CROSS REFERENCE TO RELATED APPLICATIONS
FIELD OF INVENTION
This application claims the benefit of PPA application No. 60/567,658, filed May 4, 2004 by the present inventor.
The present invention generally relates to the field of search engine. More specifically, the present invention relates to valuations and sorting of documents.
A search engine receives key words entered by a user, compiles a list of documents comprising some or all of the key words, sorts the list based on “value” of the documents and returns the list to the user. The sorting of documents, or putting “value” on the document, is the critical part that distinguishes search engines. In the World Wide Web, a document is referred to as a page, and the address to the page is referred to as a link. In this specification, a page refers to an electronic document comprising any format and any content. Typically, Each item returned in the list from the search engine contains a link to a page and a few sentences abstracted from the page to give user some information. The higher order of an item in the list represents higher value or importance of the page, as the user usually starts reading from the top of the list. Therefore for a search list containing hundreds or thousands of documents; putting higher value of documents on top of the list saves user time. Usually, a user looks through the list, click on a link to open and read a page, go back to the list and click on another link and read another page, and so on. A user would spend more time reading a page if it is of more interest to him or her.
One popular search technology is from Google. Google uses a technology referred to as PageRank that relies on the uniquely democratic nature of the web by using its vast link structure as an indicator of an individual page's value. In essence, PageRank interprets a link from page A to page B as a vote, by page A, for page B. PageRank also analyzes the page that casts the vote. Votes cast by pages that are themselves “important” weigh more heavily and help to make other pages “important.” Higher values (more “important”) of pages are then returned in higher order of the list. The “voters” in this technology are indeed the writers of pages, and the valuation on pages represents the opinions of a number of writers who have published documents (pages). The opinions of greater number of people, the readers, however, are not reflected.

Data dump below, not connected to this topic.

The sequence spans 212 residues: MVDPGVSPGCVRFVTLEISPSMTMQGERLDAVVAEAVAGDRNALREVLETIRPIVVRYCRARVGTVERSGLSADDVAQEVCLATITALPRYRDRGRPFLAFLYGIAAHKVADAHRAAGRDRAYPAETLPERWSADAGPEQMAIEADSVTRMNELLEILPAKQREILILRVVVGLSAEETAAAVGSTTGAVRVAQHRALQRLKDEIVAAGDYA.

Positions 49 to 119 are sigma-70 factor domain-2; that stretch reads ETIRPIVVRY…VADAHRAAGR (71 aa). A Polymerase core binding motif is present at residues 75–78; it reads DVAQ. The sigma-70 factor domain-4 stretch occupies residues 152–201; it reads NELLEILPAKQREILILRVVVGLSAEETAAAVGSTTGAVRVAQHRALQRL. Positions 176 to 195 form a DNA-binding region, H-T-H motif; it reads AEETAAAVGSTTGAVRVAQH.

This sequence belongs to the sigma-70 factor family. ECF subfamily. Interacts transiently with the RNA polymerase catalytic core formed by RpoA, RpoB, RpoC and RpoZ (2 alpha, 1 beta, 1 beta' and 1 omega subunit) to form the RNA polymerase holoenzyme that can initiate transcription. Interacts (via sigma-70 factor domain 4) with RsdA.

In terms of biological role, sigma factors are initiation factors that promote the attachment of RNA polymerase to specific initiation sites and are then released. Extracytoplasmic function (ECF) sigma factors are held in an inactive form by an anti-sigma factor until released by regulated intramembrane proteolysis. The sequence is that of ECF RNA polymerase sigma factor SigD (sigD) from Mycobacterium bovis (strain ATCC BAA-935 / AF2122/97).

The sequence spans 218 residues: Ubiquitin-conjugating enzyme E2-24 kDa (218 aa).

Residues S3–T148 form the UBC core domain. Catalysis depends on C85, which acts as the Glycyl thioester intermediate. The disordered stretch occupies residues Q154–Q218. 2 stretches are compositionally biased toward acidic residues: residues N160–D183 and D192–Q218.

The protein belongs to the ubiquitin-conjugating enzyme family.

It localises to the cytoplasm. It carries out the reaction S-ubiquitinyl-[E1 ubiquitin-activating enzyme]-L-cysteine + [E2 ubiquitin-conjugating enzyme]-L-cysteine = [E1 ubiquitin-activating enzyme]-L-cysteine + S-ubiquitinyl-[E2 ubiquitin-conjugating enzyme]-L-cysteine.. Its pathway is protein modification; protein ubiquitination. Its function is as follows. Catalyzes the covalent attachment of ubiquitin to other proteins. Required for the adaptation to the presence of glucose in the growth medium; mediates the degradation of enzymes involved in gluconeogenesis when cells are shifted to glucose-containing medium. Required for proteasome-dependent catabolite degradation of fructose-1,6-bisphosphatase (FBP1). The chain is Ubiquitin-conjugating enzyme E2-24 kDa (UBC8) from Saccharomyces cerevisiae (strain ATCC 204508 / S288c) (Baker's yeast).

- SUMMARY OF THE INVENTION
One method that has been used to measure readers' interests on a page is to count the number of clicks a page has been visited. There are two drawbacks with counting page clicks: first, it does not know how much interest a reader has on a page after opening it. A reader may follow a link and quickly close it if he or she finds no value; second, it does not know whether it is a user who opens the page or a software agent that automatically opens the page, search engines regularly employ software agents to automatically follow links and open pages for indexing, the software agent's identity can be easily faked and allowing someone to employ software agent to automatically open a page to boost the click counts.
This invention is a method and system to enhance existing search technology in sorting documents. It offers a new technique to rank pages using valuation scores from readers. On the Internet, the number of readers is greatly larger than the number of writers. Therefore, valuation from readers can more accurately represent the value of pages. One mean to measure the valuation score from a reader about a page is to track the time the user has spent on reading the page. A reader usually spends more time reading a page if it is of high value to the reader. The longer a user spent on reading the page, the higher valuation score is from that reader. The time spent by all readers on a page is then combined to represent all readers' valuation score on the page. The longer the total time of readers spent on a page, the higher valuation score is for the page and the higher order in the returned list the page could be. To eliminate or reduce certain factors that do not necessarily represent valuation in contributing to the valuation scores, the length of time spent can be normalized on both content length and per user base as will be described below.
BRIEF DESCRIPTION OF THE DRAWINGS
The present invention of using reader valuation scores can be applied to individual user, a group of users based on a variety of classifications such as professions or ages, or the general public. When apply to individual user where the valuation scores are obtained from and maintained for the user, the invention helps the user more effectively organize his or her reading history by putting higher values on more important documents that the user have spent more time on. When apply to a group of users where the valuation scores are obtained from the group of users, the invention can sort the documents according to a specific group of users valuations.
The foregoing and other objects of this invention, the various features thereof, as well as the invention itself, may be more fully understood from the following description, when read together with the accompanying drawings, described:
FIG. 1 shows a software agent tracking reader's time spent on a document on a computer;
FIG. 2 is a diagram showing document search system operation using reader valuation scores;
- DETAILED DESCRIPTION OF THE PREFERRED EMBODIMENTS
For the most part, and as will be apparent when referring to the figures, when an item is used unchanged in more than one figure, it is identified by the same alphanumeric reference indicator in the various figures in which it is presented.